Tired of waiting for state regulators, county teams are working in neighborhoods affected by contamination from the now-closed Exide battery plant to test soil and offer resources to residents, the Board of Supervisors was told Thursday.
Supervisor Hilda Solis said residents deserved quick action.
“For over three decades, the Exide battery plant operated on a temporary permit. During that time, the company rained arsenic, benzene and lead down on its neighbors,” Solis said. “For too long, the concerns of nearby residents went unheard or were ignored.”
The Department of Public Health has a dozen three-person teams testing soil at 45-50 homes per day, the department’s interim director, Cynthia Harding, told the supervisors.
The Exide plant permanently closed in March 2015, but “left behind a legacy of environmental contamination in Maywood, Huntington Park, Boyle Heights, Commerce and East Los Angeles” reaching out in about a 1.75-mile radius, Harding said.
Though gaseous plant emissions are no longer an issue, lead contamination in the soil, which can cause developmental delays and cognitive impairments, remains a concern.
The county estimates that up to 10,000 homes could have lead contamination, with about 10 percent of those expected to show levels qualifying as hazardous waste.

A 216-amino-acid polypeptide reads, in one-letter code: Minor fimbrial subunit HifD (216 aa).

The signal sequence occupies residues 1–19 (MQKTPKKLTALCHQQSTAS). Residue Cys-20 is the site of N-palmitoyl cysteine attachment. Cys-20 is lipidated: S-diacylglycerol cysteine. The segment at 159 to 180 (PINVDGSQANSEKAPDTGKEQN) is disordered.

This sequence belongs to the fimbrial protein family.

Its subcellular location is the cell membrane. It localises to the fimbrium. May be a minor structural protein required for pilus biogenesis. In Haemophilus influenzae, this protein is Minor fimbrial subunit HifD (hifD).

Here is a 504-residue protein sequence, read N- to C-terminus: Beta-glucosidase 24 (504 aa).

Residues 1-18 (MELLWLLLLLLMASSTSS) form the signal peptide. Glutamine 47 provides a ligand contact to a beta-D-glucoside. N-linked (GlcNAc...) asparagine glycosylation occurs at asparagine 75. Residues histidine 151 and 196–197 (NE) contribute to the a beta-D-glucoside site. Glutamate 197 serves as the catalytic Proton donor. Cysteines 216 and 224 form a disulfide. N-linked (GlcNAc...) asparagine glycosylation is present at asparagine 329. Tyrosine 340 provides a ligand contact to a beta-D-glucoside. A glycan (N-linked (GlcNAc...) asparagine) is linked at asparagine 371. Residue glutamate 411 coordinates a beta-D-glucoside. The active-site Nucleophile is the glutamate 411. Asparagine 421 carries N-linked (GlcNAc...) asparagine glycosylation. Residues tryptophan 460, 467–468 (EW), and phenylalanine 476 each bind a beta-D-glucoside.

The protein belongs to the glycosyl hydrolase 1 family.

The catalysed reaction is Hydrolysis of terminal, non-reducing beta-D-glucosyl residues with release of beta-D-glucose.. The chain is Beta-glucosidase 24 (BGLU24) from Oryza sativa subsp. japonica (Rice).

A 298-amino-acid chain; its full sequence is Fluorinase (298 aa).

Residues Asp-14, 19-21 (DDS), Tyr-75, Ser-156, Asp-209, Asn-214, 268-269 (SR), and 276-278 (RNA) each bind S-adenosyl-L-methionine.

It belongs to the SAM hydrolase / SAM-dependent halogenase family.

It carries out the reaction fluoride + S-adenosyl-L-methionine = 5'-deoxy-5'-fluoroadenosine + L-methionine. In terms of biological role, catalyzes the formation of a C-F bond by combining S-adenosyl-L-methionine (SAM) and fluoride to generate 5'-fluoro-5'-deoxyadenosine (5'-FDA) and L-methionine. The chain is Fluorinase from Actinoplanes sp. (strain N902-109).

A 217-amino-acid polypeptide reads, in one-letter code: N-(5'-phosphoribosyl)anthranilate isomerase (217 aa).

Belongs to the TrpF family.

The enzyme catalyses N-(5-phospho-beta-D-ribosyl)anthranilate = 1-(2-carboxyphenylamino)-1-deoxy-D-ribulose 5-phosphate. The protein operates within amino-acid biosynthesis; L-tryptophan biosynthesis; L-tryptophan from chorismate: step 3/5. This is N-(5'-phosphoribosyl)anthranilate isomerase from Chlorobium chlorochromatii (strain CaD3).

In one bit of good news, the deputy director of the department’s Health Protection Division said only about 6 percent of the homes evaluated to date have shown that highest level of contamination.
DPH teams, which work with an outside contractor, offer results to residents one day after testing soil outside their homes, according to Solis.
“They’re going to get results the next day,” Solis said. “That’s something that (the Department of Toxic Substances Control) should have been doing all along.”
If lead contamination is found, public health nurses meeting with families recommend blood tests for any children living in the home. Those tests are provided free of charge by the county.
To date, 398 homes have been tested by county workers and officials hope to reach a goal of 500 by March 15.
“It’s really critical that all 10,000 homes get assessed,” Harding told the Board of Supervisors.
Even more important, Solis said, is finding out from state regulators, “How immediately will they begin the cleanup?”
Last month, Gov. Jerry Brown proposed an additional $176.6 million for further testing and cleanup, but those funds are subject to approval of the state budget.
As of year-end, DTSC workers had removed more than 10,000 tons of contaminated soil, analyzed more than 20,000 soil samples from hundreds of properties and cleaned up 186 residential yards.
When Exide agreed to close the lead-acid battery recycling plant, it committed to pay $50 million for cleanup of the site and surrounding neighborhoods. Of that amount, $26 million is meant to be set aside for residential cleanup.
As of last August, Exide, which filed for bankruptcy in 2013, had paid $9 million into a trust and another $5 million was due to be paid by March 2020, according to state officials.
— Wire reports
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